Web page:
Facebook's strong performance for the fourth quarter of its financial year—44% growth in profit on 33% growth in revenue—was clouded by growing worries over threats from competition, especially with Apple set to give consumers greater control over their personal data. Even as Faceook's user base across its services surged to 3.3 billion, executives continued to be preoccupied by threats from the iPhone maker.
"Apple may say that they’re doing this to help people, but the moves clearly track their competitive interests,” Mark Zuckerberg, Facebook's CEO and co-founder, told analysts on a post results call, referring to changes in iOS.
Sheryl Sandberg, Facebook's COO, too dwelled on the topic, leaning on how small businesses could be hobbled by tighter privacy controls under iOS. "If all personalised ads went away, small businesses would see a 60% cut in website sales," she said. "Now, we don’t think Apple’s contemplating going that far that quickly, but that is the general direction of what would happen. And you can see that that would be very detrimental to their business."
Amid this growing unease inside Facebook about Apple's intentions, the owner of Instagram and WhatsApp posted some mixed numbers for its latest quarter. While headline numbers around revenue and profit looked strong ($28.1 billion in revenue in Q4 2020 versus $21.1 billion a year ago; profit at $12.7 billion versus $8.8 billion for the same period), the firm's performance on its user base was mixed.
In North America, Facebook’s user base fell to 195 million daily active users from 196 million a quarter ago. This is the second quarter consecutively that the company lost users in the region. Its user base in Europe increased to 308 million daily active users, the first growth in the region after three quarters at 305 million. Asia-Pacific continued to be the biggest contributor to this metric, accounting for 744 million users in Q4, versus 644 million a year ago.
In terms of its full-year performance, Facebook's revenue rose to nearly $86 billion, compared to $70.7 billion in 2019. Operating profit was $32.6 billion versus nearly $24 billion.
This past quarter also gave industry watchers more insights into how the company would handle its core Facebook platform, but also juice out revenue from Instagram with initiatives such as Reels and by building out its WhatsApp for Business capabilities. On the core Facebook platform, a festering concern has been the action—or inaction—rom the social media giant during events such as the US Capitol violence.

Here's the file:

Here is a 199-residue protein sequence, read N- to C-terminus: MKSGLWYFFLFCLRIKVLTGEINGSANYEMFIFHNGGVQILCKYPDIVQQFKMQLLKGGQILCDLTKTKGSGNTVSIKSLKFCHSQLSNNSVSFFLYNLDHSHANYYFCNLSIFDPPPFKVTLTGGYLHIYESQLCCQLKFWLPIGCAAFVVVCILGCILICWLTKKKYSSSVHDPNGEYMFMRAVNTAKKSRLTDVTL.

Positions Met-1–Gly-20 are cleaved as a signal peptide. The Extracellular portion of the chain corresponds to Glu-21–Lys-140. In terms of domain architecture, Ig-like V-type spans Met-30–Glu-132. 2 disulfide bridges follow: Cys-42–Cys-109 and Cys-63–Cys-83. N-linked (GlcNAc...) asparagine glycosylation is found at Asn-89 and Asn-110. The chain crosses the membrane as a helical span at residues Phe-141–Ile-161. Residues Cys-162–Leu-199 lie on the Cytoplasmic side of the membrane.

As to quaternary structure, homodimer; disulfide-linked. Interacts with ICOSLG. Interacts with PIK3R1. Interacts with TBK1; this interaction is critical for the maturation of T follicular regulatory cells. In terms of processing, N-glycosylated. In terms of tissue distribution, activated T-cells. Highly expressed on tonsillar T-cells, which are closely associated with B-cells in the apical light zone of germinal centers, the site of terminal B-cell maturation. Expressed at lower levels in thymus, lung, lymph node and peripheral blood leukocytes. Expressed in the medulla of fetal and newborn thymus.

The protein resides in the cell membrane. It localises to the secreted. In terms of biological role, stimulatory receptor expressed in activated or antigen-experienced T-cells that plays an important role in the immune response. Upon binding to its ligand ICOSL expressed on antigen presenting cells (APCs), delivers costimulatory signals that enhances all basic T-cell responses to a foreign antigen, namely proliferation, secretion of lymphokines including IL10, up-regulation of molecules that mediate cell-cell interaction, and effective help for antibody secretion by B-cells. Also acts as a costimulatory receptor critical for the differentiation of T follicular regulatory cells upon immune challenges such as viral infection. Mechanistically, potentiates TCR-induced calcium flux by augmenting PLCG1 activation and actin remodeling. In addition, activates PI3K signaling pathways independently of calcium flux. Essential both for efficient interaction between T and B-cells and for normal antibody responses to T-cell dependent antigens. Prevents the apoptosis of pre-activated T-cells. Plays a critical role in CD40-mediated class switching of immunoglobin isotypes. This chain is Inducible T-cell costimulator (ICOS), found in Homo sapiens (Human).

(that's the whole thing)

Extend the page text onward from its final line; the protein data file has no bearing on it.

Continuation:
"One way, of course, that we do this is by taking down groups that break our rules against things like violence or hate speech,' Zuckerberg said. "And, in September, we shared that we had removed more than 1 million groups in the last year alone." While the platform has also stopped recommending civic and political groups in the US ahead of the elections, it plans to extend this policy worldwide.
"And to be clear, this is a continuation of work we’ve been doing for a while to turn down the temperature and discourage divisive conversation and communities," he contended. "Now, along these same lines, we’re also currently considering steps that we can take to reduce the amount of political content in newsfeed as well."
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Even as Facebook continues to build out its business, CFO Wehner stated that the company would "continue to face significant uncertainty as we manage through a number of crosscurrents in 2021." Facebook has benefited from two broad economic trends playing out during the pandemic: the ongoing shift to online commerce and second, is the shift in consumer demand towards products and away from services.
"We believe these shifts provided a tailwind to our advertising business in the second half of 2020, given our strength in product verticals sold via online commerce and our lower exposure to service verticals, like travel," he noted. "Looking forward, a moderation or reversal in one or both of these trends could serve as a headwind to our advertising revenue growth." Inevitably, the analysis also looped back to Apple and iOS 14 and the evolving regulatory landscape. "While the timing of the iOS 14 changes remains uncertain, we would expect to see an impact beginning late in the first quarter," he added.
(This article first appeared on CampaignAsia.com)